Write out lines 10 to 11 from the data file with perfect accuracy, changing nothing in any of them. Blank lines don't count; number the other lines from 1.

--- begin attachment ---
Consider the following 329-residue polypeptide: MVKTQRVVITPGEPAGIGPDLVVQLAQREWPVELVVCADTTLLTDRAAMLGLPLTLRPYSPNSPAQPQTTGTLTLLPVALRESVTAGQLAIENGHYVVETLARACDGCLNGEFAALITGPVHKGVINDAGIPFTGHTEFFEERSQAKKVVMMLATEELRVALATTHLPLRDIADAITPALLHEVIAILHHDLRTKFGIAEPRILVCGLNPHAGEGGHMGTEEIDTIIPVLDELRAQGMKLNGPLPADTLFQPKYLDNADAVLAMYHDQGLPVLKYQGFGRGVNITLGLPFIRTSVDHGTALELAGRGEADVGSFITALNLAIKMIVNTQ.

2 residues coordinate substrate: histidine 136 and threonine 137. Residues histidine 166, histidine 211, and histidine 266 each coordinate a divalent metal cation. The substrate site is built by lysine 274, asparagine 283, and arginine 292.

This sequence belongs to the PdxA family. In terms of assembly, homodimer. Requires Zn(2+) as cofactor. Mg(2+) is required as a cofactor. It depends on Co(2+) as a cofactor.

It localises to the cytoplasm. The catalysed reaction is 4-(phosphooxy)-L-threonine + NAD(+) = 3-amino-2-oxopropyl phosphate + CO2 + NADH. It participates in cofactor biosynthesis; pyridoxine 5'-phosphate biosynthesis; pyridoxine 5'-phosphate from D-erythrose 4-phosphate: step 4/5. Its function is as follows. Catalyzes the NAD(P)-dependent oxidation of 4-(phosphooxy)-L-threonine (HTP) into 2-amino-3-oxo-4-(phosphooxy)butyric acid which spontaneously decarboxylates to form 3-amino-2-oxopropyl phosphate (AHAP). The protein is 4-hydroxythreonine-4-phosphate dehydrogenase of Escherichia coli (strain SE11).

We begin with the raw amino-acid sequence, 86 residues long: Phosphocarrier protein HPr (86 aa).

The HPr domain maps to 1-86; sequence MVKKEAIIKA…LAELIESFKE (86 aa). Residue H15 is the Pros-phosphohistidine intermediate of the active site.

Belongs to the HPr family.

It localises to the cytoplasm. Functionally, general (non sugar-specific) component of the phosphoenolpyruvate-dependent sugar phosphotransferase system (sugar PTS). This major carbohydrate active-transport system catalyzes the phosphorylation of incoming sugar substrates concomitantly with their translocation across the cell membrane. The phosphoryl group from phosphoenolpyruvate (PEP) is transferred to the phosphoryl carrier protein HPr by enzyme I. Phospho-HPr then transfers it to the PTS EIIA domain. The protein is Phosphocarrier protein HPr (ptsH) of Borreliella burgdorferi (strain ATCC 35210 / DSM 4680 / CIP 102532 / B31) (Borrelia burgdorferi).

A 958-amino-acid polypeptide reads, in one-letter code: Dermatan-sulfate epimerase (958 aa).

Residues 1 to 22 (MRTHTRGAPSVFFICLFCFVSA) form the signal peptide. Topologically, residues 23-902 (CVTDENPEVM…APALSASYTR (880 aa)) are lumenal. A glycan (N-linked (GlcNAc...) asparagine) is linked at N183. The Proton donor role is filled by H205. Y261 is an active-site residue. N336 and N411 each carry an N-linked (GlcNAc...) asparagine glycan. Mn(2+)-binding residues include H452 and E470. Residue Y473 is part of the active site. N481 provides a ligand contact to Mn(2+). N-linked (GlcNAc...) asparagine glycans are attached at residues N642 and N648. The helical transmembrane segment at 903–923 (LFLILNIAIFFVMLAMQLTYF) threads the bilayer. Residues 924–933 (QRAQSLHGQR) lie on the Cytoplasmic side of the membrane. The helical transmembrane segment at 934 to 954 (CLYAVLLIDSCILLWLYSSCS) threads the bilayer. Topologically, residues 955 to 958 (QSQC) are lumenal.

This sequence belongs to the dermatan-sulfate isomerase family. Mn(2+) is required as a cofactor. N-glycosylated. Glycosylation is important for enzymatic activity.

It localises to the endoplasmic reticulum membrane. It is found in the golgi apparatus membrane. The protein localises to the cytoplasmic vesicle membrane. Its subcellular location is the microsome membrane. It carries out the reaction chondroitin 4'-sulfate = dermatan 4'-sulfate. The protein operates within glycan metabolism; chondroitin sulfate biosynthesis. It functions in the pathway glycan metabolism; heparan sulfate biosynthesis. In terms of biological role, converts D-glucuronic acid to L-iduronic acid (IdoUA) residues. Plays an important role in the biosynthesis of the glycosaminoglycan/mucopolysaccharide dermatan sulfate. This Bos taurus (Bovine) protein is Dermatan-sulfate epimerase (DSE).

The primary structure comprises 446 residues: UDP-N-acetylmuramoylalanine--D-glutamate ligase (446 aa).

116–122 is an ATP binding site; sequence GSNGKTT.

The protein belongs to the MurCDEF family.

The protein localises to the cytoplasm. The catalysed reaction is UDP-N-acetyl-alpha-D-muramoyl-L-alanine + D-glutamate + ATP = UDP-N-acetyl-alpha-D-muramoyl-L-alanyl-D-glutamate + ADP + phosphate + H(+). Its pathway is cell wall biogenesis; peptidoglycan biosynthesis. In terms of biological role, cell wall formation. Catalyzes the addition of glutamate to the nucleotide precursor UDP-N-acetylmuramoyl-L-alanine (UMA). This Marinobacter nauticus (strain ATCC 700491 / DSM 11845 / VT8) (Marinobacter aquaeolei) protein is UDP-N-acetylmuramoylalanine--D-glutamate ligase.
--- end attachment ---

Residues 1 to 22 (MRTHTRGAPSVFFICLFCFVSA) form the signal peptide. Topologically, residues 23-902 (CVTDENPEVM…APALSASYTR (880 aa)) are lumenal. A glycan (N-linked (GlcNAc...) asparagine) is linked at N183. The Proton donor role is filled by H205. Y261 is an active-site residue. N336 and N411 each carry an N-linked (GlcNAc...) asparagine glycan. Mn(2+)-binding residues include H452 and E470. Residue Y473 is part of the active site. N481 provides a ligand contact to Mn(2+). N-linked (GlcNAc...) asparagine glycans are attached at residues N642 and N648. The helical transmembrane segment at 903–923 (LFLILNIAIFFVMLAMQLTYF) threads the bilayer. Residues 924–933 (QRAQSLHGQR) lie on the Cytoplasmic side of the membrane. The helical transmembrane segment at 934 to 954 (CLYAVLLIDSCILLWLYSSCS) threads the bilayer. Topologically, residues 955 to 958 (QSQC) are lumenal.

This sequence belongs to the dermatan-sulfate isomerase family. Mn(2+) is required as a cofactor. N-glycosylated. Glycosylation is important for enzymatic activity.